Flush with success

The Idler, Tom Hodgkinson’s spunky little journal extolling the virtues of the profligate lifestyle, should be a must-read in business schools, if only to coerce the doomed students to wake up and drop out. Especially in his most recent book, How to Be Idle, a manifesto for living the sane life of leisure, Hodgkinson offers impeccable arguments that the working life is a sucker’s bet at the very best. Now comes The Idler Book of Crap Jobs, assembled by Idler deputy editor Dan Kieran, which gets down to the tragic specifics of exactly how much jobs suck.

 Sure, the maggot farmers, the pig wankers, they’ve got it bad. But they’re not alone, by a long shot. Take the job I’m currently performing, for instance. The journalist featured in Crap Jobs made $12 an hour. But the “junk mail copywriter” made $28 an hour. As superior as I’d like to feel to such craven scribes, I’d gladly word-process a mile in their shoes for a $16-an-hour raise. Even a guy who cleaned sigmoidoscopes—that is, devices “for looking up people’s bums”—pulled down $14 an hour. That is to say, my job is worse than a literal shit job.

 But, of course, the lure of money is what keeps us in our places. And Crap Jobs is a first-person account of the many ways humans will leap at that golden bait, based on anecdotes sent to the Idler website (http://idler.co.uk). Icons categorize occupations as “dangerous” (battery breaker, salmon-head slicer), “disgusting” (tampon-factory cleaner, koala stuffer), “humiliating” (aquarium cashier, traffic counter), “futile” (data inputter, chili-sauce bottler), and the like, most earning at least a couple of damning decorations. Christian-book stacker, for instance, qualifies as humiliating, futile, soul-destroying and immoral.

 The horror stories are accompanied by horrifying statistics and factoids about the working life from the past century or two, proving that jobs have always blown. Consider this 1845 description of the life of the cotton-mill worker:

 “The supervision of machinery, the joining of broken threads, is no activity which claims the operative’s thinking powers, yet it is of a sort which prevents him from occupying his mind with other things. We have seen, too, that this work affords the muscles no opportunity for physical activity. Thus it is, properly speaking, not work, but tedium, the most deadening, wearing process conceivable. The operative is condemned to let his physical and mental powers decay in this utter monotony, it is his mission to be bored every day and all day long from his eighth year.”

 Sound familiar, cubicle boy? What’s sad is that the cotton-mill gig was likely a coveted position among those poor wretches forced off the bucolic farm and into the big, fetid city by the inexorable march of the Industrial Revolution.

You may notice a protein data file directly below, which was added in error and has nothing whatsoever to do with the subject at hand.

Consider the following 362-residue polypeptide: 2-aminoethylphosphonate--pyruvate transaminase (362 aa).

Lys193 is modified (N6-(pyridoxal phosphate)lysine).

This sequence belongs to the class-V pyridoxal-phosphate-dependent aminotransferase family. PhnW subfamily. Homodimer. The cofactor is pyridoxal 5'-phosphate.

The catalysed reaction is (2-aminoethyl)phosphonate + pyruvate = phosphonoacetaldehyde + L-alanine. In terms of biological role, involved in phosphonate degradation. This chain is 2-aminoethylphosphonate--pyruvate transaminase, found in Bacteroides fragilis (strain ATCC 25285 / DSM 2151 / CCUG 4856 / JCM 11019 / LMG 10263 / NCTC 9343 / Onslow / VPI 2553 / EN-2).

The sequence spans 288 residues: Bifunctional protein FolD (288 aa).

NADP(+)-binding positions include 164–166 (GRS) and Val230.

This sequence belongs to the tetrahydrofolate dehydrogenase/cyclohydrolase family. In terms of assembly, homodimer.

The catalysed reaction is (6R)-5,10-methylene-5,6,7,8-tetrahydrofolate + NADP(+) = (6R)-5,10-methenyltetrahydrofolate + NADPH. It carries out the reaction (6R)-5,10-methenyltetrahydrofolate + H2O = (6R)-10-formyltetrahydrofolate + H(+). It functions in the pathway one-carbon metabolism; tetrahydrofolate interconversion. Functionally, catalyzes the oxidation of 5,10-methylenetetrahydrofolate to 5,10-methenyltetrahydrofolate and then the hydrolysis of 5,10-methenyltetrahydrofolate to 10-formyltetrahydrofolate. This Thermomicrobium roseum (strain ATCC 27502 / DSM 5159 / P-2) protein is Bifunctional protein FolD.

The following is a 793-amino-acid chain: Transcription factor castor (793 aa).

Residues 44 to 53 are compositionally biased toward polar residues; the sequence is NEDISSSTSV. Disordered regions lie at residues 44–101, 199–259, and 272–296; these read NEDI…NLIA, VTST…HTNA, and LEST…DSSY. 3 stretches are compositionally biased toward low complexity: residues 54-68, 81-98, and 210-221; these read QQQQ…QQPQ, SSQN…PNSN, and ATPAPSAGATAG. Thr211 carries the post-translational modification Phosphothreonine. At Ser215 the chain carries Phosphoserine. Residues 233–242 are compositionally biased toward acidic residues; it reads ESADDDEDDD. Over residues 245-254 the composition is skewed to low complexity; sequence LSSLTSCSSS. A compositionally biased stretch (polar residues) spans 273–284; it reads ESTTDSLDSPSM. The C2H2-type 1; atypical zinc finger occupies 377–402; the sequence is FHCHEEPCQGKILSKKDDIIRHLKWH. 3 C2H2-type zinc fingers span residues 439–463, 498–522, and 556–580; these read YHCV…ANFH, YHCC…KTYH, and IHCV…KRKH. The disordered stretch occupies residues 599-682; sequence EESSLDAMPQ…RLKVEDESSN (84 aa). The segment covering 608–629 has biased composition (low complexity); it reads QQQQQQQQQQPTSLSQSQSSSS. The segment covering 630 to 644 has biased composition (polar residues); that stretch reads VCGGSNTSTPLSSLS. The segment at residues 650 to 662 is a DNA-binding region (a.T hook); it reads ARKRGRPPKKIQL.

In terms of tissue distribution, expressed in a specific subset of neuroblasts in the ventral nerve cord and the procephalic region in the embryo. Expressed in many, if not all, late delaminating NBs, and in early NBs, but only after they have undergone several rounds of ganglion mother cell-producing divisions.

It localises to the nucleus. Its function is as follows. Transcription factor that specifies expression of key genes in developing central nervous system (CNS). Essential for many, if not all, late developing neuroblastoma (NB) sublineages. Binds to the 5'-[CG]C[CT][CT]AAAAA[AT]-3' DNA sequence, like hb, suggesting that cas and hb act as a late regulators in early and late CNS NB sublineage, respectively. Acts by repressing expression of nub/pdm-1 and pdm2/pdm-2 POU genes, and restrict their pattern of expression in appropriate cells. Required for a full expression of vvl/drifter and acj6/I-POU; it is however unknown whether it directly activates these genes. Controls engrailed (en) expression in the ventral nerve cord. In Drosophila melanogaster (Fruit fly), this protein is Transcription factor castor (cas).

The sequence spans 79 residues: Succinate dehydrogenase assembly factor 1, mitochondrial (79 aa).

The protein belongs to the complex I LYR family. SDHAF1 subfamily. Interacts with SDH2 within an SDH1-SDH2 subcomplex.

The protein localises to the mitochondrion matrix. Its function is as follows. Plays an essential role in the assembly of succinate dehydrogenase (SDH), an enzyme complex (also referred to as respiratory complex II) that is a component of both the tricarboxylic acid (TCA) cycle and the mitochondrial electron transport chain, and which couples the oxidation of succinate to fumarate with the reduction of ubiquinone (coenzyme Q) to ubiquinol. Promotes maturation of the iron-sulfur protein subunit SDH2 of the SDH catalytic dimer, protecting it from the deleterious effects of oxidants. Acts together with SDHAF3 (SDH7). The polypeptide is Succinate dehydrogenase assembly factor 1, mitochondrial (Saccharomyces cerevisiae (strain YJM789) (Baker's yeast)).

That’s only one depressing facet of Crap Jobs. Compounding the fact is that The Idler is a British publication, and those damn socialist toffers can afford to lie about in the bed-sit sipping afternoon tea. We Yanks are constitutionally compelled to keep our noses to the grindstone as we pursue our constitutionally mandated dreams of happiness. So damn Kieran, Hodgkinson, & Co. for reminding us what a nightmare that dream really is. About the only comfort one may take is the frankly lame argument that at least we’ve got the Web to surf for eight hours while our souls are being stolen. Now excuse me while I check in with Defamer.


This review was reprinted with permission from the Washington City Paper, where it was originally published.



Labor pains
Crap Jobs author says, When you think of it, all work sucks

Dan Kieran is deputy editor at The Idler, a British magazine dedicated to the idea that, as he puts it, “the only way to live is to find a way to make money doing something you would do even if you weren’t getting paid.” Pull that trick, Kieran says, and “the whole concept of work vanishes.” His latest assault on the world of work is The Idler Book of Crap Jobs. In it, he edited real-life stories of awful work (think call center operator, pill flicker, pig wanker, maggot farmer) into a Top 100 list. Taking a break from so-called work, I reached him at his apartment somewhere in England to ask him about employment’s worst deals.—Cathy Harding


C-VILLE: Since this has been published, has an even worse job come to your attention?

Dan Kieran: I think we’ve pretty much trawled the depths of the world of work as much as is possible. The worst jobs are the ones where people spend 40 years staring into a computer monitor having their minds bleached.


Have you come across any generational trends? Is a crap job different for 20somethings than for people who are two or three generations older than them?